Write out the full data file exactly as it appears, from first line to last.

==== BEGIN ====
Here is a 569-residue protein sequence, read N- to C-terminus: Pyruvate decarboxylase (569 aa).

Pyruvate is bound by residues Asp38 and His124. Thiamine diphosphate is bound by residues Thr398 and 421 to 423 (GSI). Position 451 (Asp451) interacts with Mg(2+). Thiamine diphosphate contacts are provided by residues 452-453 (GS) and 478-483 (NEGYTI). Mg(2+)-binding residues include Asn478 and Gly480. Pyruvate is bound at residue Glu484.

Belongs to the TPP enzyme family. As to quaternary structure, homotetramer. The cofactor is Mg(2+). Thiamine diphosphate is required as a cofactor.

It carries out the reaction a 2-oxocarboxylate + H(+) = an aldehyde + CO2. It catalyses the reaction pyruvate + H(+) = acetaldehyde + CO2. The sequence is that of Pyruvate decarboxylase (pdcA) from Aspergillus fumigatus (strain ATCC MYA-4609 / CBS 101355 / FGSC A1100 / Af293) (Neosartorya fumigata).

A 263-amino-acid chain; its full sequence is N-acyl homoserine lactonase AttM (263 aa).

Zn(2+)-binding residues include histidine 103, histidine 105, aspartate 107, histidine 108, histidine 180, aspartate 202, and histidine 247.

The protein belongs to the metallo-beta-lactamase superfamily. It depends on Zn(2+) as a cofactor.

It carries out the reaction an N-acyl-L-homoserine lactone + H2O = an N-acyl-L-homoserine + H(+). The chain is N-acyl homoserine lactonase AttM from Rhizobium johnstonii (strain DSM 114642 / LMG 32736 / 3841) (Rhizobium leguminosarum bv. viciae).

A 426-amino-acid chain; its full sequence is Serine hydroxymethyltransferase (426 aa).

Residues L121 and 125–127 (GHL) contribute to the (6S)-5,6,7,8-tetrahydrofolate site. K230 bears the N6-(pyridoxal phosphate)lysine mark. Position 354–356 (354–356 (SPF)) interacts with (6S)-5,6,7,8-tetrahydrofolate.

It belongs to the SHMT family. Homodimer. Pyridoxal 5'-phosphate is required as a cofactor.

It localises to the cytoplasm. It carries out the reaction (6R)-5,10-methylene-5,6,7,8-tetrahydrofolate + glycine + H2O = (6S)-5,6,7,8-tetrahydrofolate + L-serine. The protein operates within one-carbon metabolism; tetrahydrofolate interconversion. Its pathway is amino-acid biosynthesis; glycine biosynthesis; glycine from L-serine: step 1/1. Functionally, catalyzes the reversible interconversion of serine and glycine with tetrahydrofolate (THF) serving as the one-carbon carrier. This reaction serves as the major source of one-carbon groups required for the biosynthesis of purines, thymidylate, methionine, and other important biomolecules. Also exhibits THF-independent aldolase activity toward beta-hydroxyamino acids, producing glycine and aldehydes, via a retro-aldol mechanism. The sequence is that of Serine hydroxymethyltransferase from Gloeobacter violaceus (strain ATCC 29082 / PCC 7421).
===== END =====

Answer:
Here is a 569-residue protein sequence, read N- to C-terminus: Pyruvate decarboxylase (569 aa).

Pyruvate is bound by residues Asp38 and His124. Thiamine diphosphate is bound by residues Thr398 and 421 to 423 (GSI). Position 451 (Asp451) interacts with Mg(2+). Thiamine diphosphate contacts are provided by residues 452-453 (GS) and 478-483 (NEGYTI). Mg(2+)-binding residues include Asn478 and Gly480. Pyruvate is bound at residue Glu484.

Belongs to the TPP enzyme family. As to quaternary structure, homotetramer. The cofactor is Mg(2+). Thiamine diphosphate is required as a cofactor.

It carries out the reaction a 2-oxocarboxylate + H(+) = an aldehyde + CO2. It catalyses the reaction pyruvate + H(+) = acetaldehyde + CO2. The sequence is that of Pyruvate decarboxylase (pdcA) from Aspergillus fumigatus (strain ATCC MYA-4609 / CBS 101355 / FGSC A1100 / Af293) (Neosartorya fumigata).

A 263-amino-acid chain; its full sequence is N-acyl homoserine lactonase AttM (263 aa).

Zn(2+)-binding residues include histidine 103, histidine 105, aspartate 107, histidine 108, histidine 180, aspartate 202, and histidine 247.

The protein belongs to the metallo-beta-lactamase superfamily. It depends on Zn(2+) as a cofactor.

It carries out the reaction an N-acyl-L-homoserine lactone + H2O = an N-acyl-L-homoserine + H(+). The chain is N-acyl homoserine lactonase AttM from Rhizobium johnstonii (strain DSM 114642 / LMG 32736 / 3841) (Rhizobium leguminosarum bv. viciae).

A 426-amino-acid chain; its full sequence is Serine hydroxymethyltransferase (426 aa).

Residues L121 and 125–127 (GHL) contribute to the (6S)-5,6,7,8-tetrahydrofolate site. K230 bears the N6-(pyridoxal phosphate)lysine mark. Position 354–356 (354–356 (SPF)) interacts with (6S)-5,6,7,8-tetrahydrofolate.

It belongs to the SHMT family. Homodimer. Pyridoxal 5'-phosphate is required as a cofactor.

It localises to the cytoplasm. It carries out the reaction (6R)-5,10-methylene-5,6,7,8-tetrahydrofolate + glycine + H2O = (6S)-5,6,7,8-tetrahydrofolate + L-serine. The protein operates within one-carbon metabolism; tetrahydrofolate interconversion. Its pathway is amino-acid biosynthesis; glycine biosynthesis; glycine from L-serine: step 1/1. Functionally, catalyzes the reversible interconversion of serine and glycine with tetrahydrofolate (THF) serving as the one-carbon carrier. This reaction serves as the major source of one-carbon groups required for the biosynthesis of purines, thymidylate, methionine, and other important biomolecules. Also exhibits THF-independent aldolase activity toward beta-hydroxyamino acids, producing glycine and aldehydes, via a retro-aldol mechanism. The sequence is that of Serine hydroxymethyltransferase from Gloeobacter violaceus (strain ATCC 29082 / PCC 7421).